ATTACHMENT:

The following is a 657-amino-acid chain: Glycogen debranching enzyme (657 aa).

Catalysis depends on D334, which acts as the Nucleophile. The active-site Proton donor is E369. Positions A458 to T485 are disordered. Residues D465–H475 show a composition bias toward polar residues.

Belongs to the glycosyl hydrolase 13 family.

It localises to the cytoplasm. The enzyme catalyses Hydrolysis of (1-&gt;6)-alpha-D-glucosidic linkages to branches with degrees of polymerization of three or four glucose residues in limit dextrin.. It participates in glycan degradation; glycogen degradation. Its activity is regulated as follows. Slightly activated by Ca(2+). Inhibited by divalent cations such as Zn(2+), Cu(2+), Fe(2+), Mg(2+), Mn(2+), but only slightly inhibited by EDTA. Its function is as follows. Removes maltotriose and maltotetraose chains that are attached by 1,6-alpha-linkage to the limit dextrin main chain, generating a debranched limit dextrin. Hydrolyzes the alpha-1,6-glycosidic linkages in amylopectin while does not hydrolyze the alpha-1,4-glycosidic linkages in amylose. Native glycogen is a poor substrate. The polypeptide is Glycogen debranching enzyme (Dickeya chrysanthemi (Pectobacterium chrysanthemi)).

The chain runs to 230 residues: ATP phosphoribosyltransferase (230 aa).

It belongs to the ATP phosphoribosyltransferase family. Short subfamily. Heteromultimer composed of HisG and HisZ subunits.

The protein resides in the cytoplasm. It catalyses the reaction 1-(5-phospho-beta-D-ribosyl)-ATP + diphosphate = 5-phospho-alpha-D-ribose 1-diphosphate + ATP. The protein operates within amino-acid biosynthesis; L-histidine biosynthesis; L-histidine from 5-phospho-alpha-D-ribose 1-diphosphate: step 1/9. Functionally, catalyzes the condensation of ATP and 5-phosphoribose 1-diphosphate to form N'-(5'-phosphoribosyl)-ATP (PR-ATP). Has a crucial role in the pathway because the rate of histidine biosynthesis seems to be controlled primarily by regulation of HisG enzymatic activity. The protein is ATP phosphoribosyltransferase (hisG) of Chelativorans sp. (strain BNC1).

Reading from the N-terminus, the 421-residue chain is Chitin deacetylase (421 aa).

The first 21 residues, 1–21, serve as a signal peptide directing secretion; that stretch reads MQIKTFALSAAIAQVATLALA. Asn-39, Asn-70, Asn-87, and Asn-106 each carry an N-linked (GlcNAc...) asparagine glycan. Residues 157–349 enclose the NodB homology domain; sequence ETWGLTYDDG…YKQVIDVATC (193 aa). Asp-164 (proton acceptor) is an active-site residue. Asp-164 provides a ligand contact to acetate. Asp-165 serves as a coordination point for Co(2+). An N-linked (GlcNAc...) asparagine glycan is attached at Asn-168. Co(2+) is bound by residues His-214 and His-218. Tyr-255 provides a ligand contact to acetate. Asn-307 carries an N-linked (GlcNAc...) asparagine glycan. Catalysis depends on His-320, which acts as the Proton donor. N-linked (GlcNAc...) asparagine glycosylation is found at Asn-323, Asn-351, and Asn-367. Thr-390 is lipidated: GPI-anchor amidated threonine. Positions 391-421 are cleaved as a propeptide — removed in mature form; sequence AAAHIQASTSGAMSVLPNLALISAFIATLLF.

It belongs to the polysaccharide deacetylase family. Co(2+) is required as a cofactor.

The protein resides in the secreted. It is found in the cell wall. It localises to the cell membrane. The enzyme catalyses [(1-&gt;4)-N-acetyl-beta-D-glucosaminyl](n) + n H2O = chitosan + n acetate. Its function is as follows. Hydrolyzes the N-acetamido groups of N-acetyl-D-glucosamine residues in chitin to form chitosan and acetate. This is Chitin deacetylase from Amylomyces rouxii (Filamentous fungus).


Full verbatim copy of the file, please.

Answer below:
The following is a 657-amino-acid chain: Glycogen debranching enzyme (657 aa).

Catalysis depends on D334, which acts as the Nucleophile. The active-site Proton donor is E369. Positions A458 to T485 are disordered. Residues D465–H475 show a composition bias toward polar residues.

Belongs to the glycosyl hydrolase 13 family.

It localises to the cytoplasm. The enzyme catalyses Hydrolysis of (1-&gt;6)-alpha-D-glucosidic linkages to branches with degrees of polymerization of three or four glucose residues in limit dextrin.. It participates in glycan degradation; glycogen degradation. Its activity is regulated as follows. Slightly activated by Ca(2+). Inhibited by divalent cations such as Zn(2+), Cu(2+), Fe(2+), Mg(2+), Mn(2+), but only slightly inhibited by EDTA. Its function is as follows. Removes maltotriose and maltotetraose chains that are attached by 1,6-alpha-linkage to the limit dextrin main chain, generating a debranched limit dextrin. Hydrolyzes the alpha-1,6-glycosidic linkages in amylopectin while does not hydrolyze the alpha-1,4-glycosidic linkages in amylose. Native glycogen is a poor substrate. The polypeptide is Glycogen debranching enzyme (Dickeya chrysanthemi (Pectobacterium chrysanthemi)).

The chain runs to 230 residues: ATP phosphoribosyltransferase (230 aa).

It belongs to the ATP phosphoribosyltransferase family. Short subfamily. Heteromultimer composed of HisG and HisZ subunits.

The protein resides in the cytoplasm. It catalyses the reaction 1-(5-phospho-beta-D-ribosyl)-ATP + diphosphate = 5-phospho-alpha-D-ribose 1-diphosphate + ATP. The protein operates within amino-acid biosynthesis; L-histidine biosynthesis; L-histidine from 5-phospho-alpha-D-ribose 1-diphosphate: step 1/9. Functionally, catalyzes the condensation of ATP and 5-phosphoribose 1-diphosphate to form N'-(5'-phosphoribosyl)-ATP (PR-ATP). Has a crucial role in the pathway because the rate of histidine biosynthesis seems to be controlled primarily by regulation of HisG enzymatic activity. The protein is ATP phosphoribosyltransferase (hisG) of Chelativorans sp. (strain BNC1).

Reading from the N-terminus, the 421-residue chain is Chitin deacetylase (421 aa).

The first 21 residues, 1–21, serve as a signal peptide directing secretion; that stretch reads MQIKTFALSAAIAQVATLALA. Asn-39, Asn-70, Asn-87, and Asn-106 each carry an N-linked (GlcNAc...) asparagine glycan. Residues 157–349 enclose the NodB homology domain; sequence ETWGLTYDDG…YKQVIDVATC (193 aa). Asp-164 (proton acceptor) is an active-site residue. Asp-164 provides a ligand contact to acetate. Asp-165 serves as a coordination point for Co(2+). An N-linked (GlcNAc...) asparagine glycan is attached at Asn-168. Co(2+) is bound by residues His-214 and His-218. Tyr-255 provides a ligand contact to acetate. Asn-307 carries an N-linked (GlcNAc...) asparagine glycan. Catalysis depends on His-320, which acts as the Proton donor. N-linked (GlcNAc...) asparagine glycosylation is found at Asn-323, Asn-351, and Asn-367. Thr-390 is lipidated: GPI-anchor amidated threonine. Positions 391-421 are cleaved as a propeptide — removed in mature form; sequence AAAHIQASTSGAMSVLPNLALISAFIATLLF.

It belongs to the polysaccharide deacetylase family. Co(2+) is required as a cofactor.

The protein resides in the secreted. It is found in the cell wall. It localises to the cell membrane. The enzyme catalyses [(1-&gt;4)-N-acetyl-beta-D-glucosaminyl](n) + n H2O = chitosan + n acetate. Its function is as follows. Hydrolyzes the N-acetamido groups of N-acetyl-D-glucosamine residues in chitin to form chitosan and acetate. This is Chitin deacetylase from Amylomyces rouxii (Filamentous fungus).